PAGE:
The American Theatre Critics Association has chosen its Theater Hall of Fame honorees for 2013, with actors Ellen Burstyn and Cherry Jones, designer David Hays, director Jerry Zaks, playwright Lorraine Hansberry, multi-hyphenates Lynne Meadow and George C. Wolfe, and producer Cameron Mackintosh in this year's class of inductees. This is the 43rd year for the Theater Hall of Fame, which honors Lifetime Achievement in the American Theater. This year's celebration will take place at the Gershwin Theatre on January 27, 2014.
Ellen Burstyn is probably best known for her film appearances. She has been nominated for an Academy Award six times, winning as Best Actress in 1975 for Alice Doesn't Live Here Anymore. She won a Golden Globe in 1979 for the film version of Same Time Next Year, for which she also won a Tony, and Emmys in 2009 and 2013 for a guest spot on Law & Order: SVU and her role as the matriarch of a powerful political family in Political Animals. Burstyn made her Broadway debut in 1957 with Fair Game, returning from time to time, including Same Time, Next Year in 1975 and Picnic earlier this year.
Lorraine Hansberry (1930-1965) was the first female African-American playwright to see her work on Broadway. Her seminal work, A Raisin in the Sun, opened at the Ethel Barrymore Theatre in 1959, and was revived in 2004 with a cast that included P. Diddy, Phylicia Rashad and Audra McDonald. It will be back on Broadway next year in a production set to star Denzel Washington and Diahann Carroll. A Raisin in the Sun also spawned a musical called Raisin and inspired new plays Clybourne Park (a Pulitzer Prize winner) by Bruce Norris and Beneatha's Place by Kwame Kwei-Armah. Hansberry's other plays include The Sign in Sidney Brustein's Window and Les Blancs. When she won the Best Play award from the New York Drama Critics Circle for A Raisin in the Sun, she was the youngest American playwright to receive that honor.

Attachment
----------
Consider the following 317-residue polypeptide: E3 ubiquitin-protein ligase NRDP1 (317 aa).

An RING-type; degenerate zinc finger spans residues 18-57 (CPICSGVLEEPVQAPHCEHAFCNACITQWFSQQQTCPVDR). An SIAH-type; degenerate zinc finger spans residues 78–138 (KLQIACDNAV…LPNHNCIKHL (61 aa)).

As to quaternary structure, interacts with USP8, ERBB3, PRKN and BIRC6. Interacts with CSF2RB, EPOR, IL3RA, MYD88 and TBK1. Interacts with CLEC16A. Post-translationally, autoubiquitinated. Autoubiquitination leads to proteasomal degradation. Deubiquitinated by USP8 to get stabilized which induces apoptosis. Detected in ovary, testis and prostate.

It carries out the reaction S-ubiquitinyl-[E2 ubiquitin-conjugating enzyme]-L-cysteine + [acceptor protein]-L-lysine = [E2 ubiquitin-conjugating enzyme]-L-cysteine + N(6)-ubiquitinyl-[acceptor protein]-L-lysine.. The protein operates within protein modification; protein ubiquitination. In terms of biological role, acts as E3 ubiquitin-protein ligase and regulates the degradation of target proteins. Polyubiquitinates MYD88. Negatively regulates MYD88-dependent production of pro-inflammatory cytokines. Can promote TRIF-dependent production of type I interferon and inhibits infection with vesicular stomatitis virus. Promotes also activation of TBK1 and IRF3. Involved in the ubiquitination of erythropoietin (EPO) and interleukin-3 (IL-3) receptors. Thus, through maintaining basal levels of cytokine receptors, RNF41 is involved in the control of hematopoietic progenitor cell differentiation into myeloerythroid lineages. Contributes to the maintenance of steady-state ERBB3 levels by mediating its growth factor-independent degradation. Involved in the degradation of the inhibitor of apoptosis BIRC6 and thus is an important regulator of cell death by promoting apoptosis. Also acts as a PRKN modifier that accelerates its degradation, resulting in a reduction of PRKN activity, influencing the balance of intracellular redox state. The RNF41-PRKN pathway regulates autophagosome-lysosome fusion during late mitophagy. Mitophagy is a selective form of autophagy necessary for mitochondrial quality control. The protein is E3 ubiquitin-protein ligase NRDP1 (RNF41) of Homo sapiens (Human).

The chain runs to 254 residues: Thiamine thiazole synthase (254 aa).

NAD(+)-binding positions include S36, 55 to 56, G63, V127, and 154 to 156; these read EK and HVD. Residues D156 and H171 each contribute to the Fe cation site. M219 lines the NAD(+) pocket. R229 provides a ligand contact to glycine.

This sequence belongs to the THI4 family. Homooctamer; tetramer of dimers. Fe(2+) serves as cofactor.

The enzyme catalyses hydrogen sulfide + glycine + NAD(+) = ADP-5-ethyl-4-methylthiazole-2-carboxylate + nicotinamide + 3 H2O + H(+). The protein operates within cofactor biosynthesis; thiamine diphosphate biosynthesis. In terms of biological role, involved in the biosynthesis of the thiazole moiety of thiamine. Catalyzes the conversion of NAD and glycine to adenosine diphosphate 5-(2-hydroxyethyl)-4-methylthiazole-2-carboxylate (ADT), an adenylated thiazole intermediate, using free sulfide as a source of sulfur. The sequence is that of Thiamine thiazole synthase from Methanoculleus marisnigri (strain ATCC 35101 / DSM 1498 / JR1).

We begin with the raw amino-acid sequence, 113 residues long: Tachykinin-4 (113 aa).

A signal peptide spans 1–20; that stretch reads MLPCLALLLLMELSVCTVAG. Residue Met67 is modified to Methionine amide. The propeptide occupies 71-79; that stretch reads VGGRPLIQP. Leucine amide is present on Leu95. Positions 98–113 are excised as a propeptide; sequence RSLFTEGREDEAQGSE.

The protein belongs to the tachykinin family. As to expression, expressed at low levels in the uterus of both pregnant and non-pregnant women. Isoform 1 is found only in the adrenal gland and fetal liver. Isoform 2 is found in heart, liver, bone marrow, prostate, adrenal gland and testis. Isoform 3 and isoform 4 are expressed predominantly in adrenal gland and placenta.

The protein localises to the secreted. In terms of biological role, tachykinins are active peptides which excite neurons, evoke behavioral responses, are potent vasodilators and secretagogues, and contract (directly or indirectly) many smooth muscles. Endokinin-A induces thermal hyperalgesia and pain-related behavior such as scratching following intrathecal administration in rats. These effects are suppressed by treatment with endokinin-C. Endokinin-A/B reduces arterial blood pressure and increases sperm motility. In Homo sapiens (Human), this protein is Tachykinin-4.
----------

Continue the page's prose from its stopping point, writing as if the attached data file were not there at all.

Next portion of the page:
David Hays is a scenic and lighting designer with an extensive resume including the original Broadway production of Long Day's Journey Into Night in 1956 and revivals of Dinner at Eight, Saint Joan, The Miser, and Cyrano de Bergerac. His scenic designs for The Tenth Man, All the Way Home, No Strings, Marco Millions and Drat! The Cat! all earned him Tony nominations. Hays also founded the National Theatre of the Deaf, serving as its artistic director as well as directing, producing and taking on administration of the theatre.
|Cherry Jones (L) with Celia Keenan-Bolger in The Glass Menagerie|
Sir Cameron Mackintosh is a producer extraordinaire, and the producer behind smash successes like Les Misérables, The Phantom of the Opera, Miss Saigon and Cats.He has won Tony Awards for his productions of Cats, Les Miz and Phantom, as well as revivals of Carousel and Swan Lake. The New York Times has described Mackintosh as "the most successful, influential and powerful theatrical producer in the world."